Funding Line 2

Human Rights Advocacy and Research Foundation

Project Name Social Mobilsation for Resilient Livelihoods during and beyond Disasters
Commisioned by German Federal Ministry for Economic Cooperation and Development (BMZ)
Country India
Implementing Organisation Human Rights Advocacy and Research Foundation (HRF) –
Duration November 2021 – February 2023

The Challenge

Lack of Social Security for Socially Excluded Vulnerable Communities: Due to historical and structural reasons, many social security schemes of the government do not reach socially excluded vulnerable communities (SEVC). Many of those communities have, for example, a high share of nomads and migrants. The basic problem is that people from SEVCs do not have proof of eligibility, or do not meet standards of eligibility (like no bank account or no titled land), hence the government system does not fulfil their entitlements.

Missing Access to Protection Measures: The COVID-19 pandemic has exacerbated these gaps. Lockdowns and protection measures severely hit life and livelihoods of SEVCs. Village presidents with close links to the community are out of the loop in disaster management protocols and cannot advocate for their community’s rights and demands. Civil society organizations are of increasing importance in trying to fill in the gap, by providing ad hoc last mile linkages for relief and community feedback.

The Objective

The project aims to promote access to emergency relief, all entitlements, and social security benefits for SEVCs in remote areas. In doing so, the communities can recover better with sustainable livelihoods and full government supported schemes and facilities.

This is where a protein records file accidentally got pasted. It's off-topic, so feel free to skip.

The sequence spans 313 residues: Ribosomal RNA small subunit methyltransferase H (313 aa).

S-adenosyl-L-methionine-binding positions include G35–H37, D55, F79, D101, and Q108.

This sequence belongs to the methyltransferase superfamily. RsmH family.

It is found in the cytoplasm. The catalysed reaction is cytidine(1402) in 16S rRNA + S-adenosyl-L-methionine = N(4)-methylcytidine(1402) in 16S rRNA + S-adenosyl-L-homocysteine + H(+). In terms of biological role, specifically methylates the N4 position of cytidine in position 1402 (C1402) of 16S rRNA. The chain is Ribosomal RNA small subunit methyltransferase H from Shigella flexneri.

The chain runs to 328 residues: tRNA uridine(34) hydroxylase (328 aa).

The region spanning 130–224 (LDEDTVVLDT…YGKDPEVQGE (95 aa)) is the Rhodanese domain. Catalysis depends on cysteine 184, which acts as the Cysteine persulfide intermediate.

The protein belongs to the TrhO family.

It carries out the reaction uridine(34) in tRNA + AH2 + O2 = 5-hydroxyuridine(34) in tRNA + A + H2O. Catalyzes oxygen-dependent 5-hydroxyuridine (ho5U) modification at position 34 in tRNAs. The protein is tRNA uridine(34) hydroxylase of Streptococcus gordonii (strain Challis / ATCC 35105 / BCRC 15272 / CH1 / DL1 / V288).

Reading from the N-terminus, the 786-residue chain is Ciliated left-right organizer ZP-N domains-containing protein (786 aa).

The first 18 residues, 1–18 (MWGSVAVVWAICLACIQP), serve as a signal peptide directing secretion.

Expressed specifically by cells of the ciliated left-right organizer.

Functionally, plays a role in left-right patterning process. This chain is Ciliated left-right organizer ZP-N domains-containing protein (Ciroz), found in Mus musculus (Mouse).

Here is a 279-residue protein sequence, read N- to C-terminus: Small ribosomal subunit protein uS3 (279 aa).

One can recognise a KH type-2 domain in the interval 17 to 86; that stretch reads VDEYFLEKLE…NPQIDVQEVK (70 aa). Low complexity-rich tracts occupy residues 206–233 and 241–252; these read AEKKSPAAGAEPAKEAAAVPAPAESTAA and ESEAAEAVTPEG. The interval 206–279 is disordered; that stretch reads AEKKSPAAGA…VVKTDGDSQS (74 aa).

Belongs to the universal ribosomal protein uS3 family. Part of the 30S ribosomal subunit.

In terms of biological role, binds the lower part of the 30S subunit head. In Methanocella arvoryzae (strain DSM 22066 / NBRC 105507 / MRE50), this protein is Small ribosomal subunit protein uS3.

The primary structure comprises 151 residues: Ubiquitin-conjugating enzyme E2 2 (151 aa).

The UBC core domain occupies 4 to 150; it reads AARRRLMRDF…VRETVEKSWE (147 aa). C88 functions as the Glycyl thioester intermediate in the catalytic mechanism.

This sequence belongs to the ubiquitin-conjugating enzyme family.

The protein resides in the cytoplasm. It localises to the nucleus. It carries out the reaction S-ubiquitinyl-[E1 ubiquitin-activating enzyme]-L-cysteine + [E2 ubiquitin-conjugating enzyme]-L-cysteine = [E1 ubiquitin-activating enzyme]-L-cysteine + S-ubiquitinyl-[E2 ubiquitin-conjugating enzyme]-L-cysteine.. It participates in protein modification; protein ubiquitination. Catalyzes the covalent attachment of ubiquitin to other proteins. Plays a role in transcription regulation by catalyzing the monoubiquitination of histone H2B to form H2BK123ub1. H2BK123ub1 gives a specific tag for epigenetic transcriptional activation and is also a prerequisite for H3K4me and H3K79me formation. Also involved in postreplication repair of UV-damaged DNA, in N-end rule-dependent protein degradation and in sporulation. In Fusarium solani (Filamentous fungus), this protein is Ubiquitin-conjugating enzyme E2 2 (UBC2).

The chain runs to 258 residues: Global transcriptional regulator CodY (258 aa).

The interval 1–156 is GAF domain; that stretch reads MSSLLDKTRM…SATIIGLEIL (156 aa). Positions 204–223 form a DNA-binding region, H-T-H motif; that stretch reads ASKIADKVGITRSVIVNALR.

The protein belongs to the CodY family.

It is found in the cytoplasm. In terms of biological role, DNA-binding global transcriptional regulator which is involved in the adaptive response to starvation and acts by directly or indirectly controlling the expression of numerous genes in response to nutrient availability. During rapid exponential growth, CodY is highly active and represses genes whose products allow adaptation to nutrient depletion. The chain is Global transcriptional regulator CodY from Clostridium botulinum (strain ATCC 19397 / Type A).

The Target Group

The beneficiaries are from the most deprived households; women, girls, and people with disabilities are prioritised. The project reaches out to 150 villages in 30 districts, covering up to 60,000 beneficaries from 15,000 households, in coordination with the 150 village presidents. The presidents and the beneficiaries are from the scheduled castes, scheduled tribes, or from the most backward classes – the most underserved and deprived sections of Indian society.

About HRF

The Human Rights Advocacy and Research Foundation (HRF) is a non-profit, civil society institution working for the promotion and protection of human rights in India since 1993. The Foundation enables socially excluded communities and vulnerable sections of society to exercise their constitutional rights, amplifies their voice, and enhances their participation in decision-making.


The Approach

Building Capacities of Elected Representatives: The focus of the project is building capacity of village presidents and Civil Society at the village level. Also, their awareness about entitlements of their community members in terms of social security coverage, pensions, insurance, subsidies, etc. is strengthened.

Support in Accessing Entitlements: Each district will have an animateur who works together with the village presidents. They bring the communities together for the village assemblies, inform them of the schemes, eligibility, procedures, and documentation. The animateurs provide support with filling out application forms and submit them to the respective authority at the village or sub-divisional level and follow up on the application status.